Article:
Board member Gary Ubben, who voted against the plan, said according to some parents, middle schools are favored by some in the community because it creates a situation more conducive to middle school football programs.
“Are we about to spend $17 to $20 million for a middle school farm team? “ he asked during the meeting.
Athletics are important, but they are only one aspect of public academics, and may not be the best gauge for determining building needs.
Some school board members publicly stated they believed the pre-k through 8 model was better for the county, but voted in favor of the other plan because of pressure from parents who requested a middle school.
Board member Larry Proaps said he felt obligated to give the voters what they want in a building plan even though he favored a pre-k through grade 8 model.
The plan that was approved was not the only one on the table during the meeting, though it was the only one considered. Board member Van Shaver presented his plan ahead of Honeycutt’s, and its passing prevented discussion and a vote on the superintendent’s ideas.
County Commissioner Wayne Gardin questioned whether the board even entertained what Honeycutt had to offer.
Honeycutt was hired to lead the school system and his proposal should have at least been given some consideration.
Educators, administrators and people in the community have strong feelings about all aspects of their children’s educations, including what type of building should be used. There are many systems that work, though some may work more efficiently than others.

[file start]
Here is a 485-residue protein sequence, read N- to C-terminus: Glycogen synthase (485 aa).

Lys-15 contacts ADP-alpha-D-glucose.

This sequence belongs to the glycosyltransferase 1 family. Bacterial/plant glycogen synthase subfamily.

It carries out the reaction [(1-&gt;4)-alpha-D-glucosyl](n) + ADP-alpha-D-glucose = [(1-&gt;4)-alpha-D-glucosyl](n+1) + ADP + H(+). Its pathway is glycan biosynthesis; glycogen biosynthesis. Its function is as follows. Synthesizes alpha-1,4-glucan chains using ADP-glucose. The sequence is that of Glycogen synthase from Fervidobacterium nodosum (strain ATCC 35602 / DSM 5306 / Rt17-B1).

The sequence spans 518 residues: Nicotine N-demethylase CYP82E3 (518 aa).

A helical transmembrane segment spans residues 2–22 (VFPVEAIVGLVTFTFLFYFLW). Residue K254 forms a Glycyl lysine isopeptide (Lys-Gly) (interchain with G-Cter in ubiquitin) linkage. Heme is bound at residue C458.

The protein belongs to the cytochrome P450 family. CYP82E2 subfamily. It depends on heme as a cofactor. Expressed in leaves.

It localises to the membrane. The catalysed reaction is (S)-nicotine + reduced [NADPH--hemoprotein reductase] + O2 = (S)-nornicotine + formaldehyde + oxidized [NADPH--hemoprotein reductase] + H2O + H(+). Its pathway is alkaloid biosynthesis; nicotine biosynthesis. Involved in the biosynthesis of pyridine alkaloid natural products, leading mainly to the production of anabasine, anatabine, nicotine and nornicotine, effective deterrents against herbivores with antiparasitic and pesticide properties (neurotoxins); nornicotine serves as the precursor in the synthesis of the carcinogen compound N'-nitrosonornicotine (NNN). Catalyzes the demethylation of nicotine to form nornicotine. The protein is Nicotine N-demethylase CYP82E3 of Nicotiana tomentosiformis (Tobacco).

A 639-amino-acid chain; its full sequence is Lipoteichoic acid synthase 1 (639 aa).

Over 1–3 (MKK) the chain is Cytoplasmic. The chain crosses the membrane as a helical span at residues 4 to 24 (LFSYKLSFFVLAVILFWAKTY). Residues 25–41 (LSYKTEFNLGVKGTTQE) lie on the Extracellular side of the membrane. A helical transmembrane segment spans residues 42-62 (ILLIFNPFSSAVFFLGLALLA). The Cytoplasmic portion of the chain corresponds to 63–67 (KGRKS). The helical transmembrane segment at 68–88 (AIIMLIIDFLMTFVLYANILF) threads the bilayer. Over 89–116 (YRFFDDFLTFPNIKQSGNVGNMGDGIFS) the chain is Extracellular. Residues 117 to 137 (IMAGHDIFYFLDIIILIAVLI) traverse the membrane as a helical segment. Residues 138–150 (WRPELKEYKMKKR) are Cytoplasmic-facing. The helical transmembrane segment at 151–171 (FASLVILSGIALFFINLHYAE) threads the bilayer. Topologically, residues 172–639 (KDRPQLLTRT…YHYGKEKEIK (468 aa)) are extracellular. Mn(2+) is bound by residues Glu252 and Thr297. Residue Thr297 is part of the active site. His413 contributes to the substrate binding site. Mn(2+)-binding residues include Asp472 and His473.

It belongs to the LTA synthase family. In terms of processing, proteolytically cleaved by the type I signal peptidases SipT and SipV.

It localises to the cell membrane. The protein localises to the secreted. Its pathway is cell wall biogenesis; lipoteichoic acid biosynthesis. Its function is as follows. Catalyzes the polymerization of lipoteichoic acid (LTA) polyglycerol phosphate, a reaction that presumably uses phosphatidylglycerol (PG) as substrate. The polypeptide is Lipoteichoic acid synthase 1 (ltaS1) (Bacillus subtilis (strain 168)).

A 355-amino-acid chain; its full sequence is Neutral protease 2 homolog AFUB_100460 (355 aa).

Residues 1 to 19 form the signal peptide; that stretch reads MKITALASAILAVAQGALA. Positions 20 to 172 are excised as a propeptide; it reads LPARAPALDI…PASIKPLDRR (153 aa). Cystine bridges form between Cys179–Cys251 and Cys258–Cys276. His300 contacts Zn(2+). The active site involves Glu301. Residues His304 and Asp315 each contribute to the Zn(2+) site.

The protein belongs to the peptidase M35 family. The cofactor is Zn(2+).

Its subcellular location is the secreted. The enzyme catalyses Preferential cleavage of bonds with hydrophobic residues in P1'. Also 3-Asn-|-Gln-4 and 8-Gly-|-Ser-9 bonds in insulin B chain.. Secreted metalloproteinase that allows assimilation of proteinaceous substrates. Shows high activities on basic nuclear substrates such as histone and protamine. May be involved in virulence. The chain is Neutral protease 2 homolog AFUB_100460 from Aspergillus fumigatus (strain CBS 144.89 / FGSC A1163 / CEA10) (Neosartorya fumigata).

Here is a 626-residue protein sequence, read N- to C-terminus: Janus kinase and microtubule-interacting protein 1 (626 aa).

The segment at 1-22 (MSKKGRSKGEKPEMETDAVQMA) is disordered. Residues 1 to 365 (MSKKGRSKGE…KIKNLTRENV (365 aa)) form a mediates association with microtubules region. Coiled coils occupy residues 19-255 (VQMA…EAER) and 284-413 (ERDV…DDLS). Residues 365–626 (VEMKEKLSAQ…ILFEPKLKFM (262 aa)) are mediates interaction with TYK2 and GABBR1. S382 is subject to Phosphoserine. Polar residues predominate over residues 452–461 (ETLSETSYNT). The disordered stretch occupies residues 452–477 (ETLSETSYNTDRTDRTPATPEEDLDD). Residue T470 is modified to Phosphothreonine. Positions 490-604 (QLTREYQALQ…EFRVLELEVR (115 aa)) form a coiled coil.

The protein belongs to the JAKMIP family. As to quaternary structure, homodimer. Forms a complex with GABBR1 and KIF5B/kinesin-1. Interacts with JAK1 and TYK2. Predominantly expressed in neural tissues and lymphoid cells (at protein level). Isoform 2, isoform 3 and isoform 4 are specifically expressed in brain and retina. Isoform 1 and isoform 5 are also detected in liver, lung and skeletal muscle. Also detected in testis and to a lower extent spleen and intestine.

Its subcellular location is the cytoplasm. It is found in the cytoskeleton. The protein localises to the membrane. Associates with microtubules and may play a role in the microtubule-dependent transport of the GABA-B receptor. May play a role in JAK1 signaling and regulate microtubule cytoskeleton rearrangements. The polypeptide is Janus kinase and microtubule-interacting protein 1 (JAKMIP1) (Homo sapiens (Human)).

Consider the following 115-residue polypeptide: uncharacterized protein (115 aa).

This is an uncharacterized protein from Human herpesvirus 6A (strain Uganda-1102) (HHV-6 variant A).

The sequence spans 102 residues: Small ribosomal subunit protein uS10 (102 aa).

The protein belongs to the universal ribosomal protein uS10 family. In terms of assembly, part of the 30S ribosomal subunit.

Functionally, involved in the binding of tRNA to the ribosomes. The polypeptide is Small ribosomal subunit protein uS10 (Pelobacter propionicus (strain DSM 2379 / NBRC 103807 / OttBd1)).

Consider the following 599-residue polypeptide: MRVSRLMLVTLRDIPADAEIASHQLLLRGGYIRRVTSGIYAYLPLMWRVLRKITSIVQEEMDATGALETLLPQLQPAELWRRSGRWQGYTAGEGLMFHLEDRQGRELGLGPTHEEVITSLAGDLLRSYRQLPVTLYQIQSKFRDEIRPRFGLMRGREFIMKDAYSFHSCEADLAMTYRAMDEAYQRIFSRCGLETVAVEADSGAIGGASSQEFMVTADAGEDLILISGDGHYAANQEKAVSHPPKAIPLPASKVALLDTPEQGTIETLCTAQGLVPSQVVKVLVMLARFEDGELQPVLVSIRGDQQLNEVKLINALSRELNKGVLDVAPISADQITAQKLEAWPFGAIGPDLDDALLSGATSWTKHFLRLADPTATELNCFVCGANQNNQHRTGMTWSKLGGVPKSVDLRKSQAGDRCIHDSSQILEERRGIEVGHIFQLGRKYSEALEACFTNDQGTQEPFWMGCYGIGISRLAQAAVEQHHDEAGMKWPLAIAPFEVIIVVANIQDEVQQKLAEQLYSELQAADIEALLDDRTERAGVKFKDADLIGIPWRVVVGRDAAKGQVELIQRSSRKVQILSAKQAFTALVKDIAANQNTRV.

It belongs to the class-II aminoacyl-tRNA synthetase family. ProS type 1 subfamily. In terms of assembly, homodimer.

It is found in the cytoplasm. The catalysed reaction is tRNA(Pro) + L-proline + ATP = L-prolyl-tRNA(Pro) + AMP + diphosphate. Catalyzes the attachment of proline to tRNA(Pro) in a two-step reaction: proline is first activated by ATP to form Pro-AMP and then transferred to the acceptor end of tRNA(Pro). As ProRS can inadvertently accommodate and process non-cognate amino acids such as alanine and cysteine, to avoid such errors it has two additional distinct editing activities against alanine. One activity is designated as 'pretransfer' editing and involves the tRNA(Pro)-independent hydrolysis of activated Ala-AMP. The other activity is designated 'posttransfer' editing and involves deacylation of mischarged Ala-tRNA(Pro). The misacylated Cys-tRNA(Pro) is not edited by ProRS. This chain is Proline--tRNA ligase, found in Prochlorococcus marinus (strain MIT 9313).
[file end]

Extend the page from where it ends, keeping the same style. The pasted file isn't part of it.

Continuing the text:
One argument in favor of pre-k through grade-8 schools revolves around the idea that smaller schools build stronger communities. The amount of students in each grade remains lower when they are spread out among several schools, instead of being centralized together in middle school.
According to Ubben it has also been proven that students do better academically when they are not asked to switch campuses as often.
“The first year after a child moves to a new school their tests scores drop,” he said.
The anxiety of switching schools and adapting to a new environment make it more difficult for children to adjust, he said.
Which model is best remains in question, though it seems clear that members of the school board may not have voted on what they thought was best in every case. How much influence they had from members of the community and fellow board members is also unclear. They apparently were swayed enough to not only vote in favor of a middle school, but also to abandon the opinion of Honeycutt without the benefit of putting his plan to a vote.
Only after his plan was officially rejected by a vote in the meeting should the board members have moved on to consider other options.
The actual plans for the school system are still not completely ready to go before the commission. County Commission members who attended the meeting said it is necessary to provide the commission with actual figures before they can vote on it. The commission will have the final say on what gets built with county funds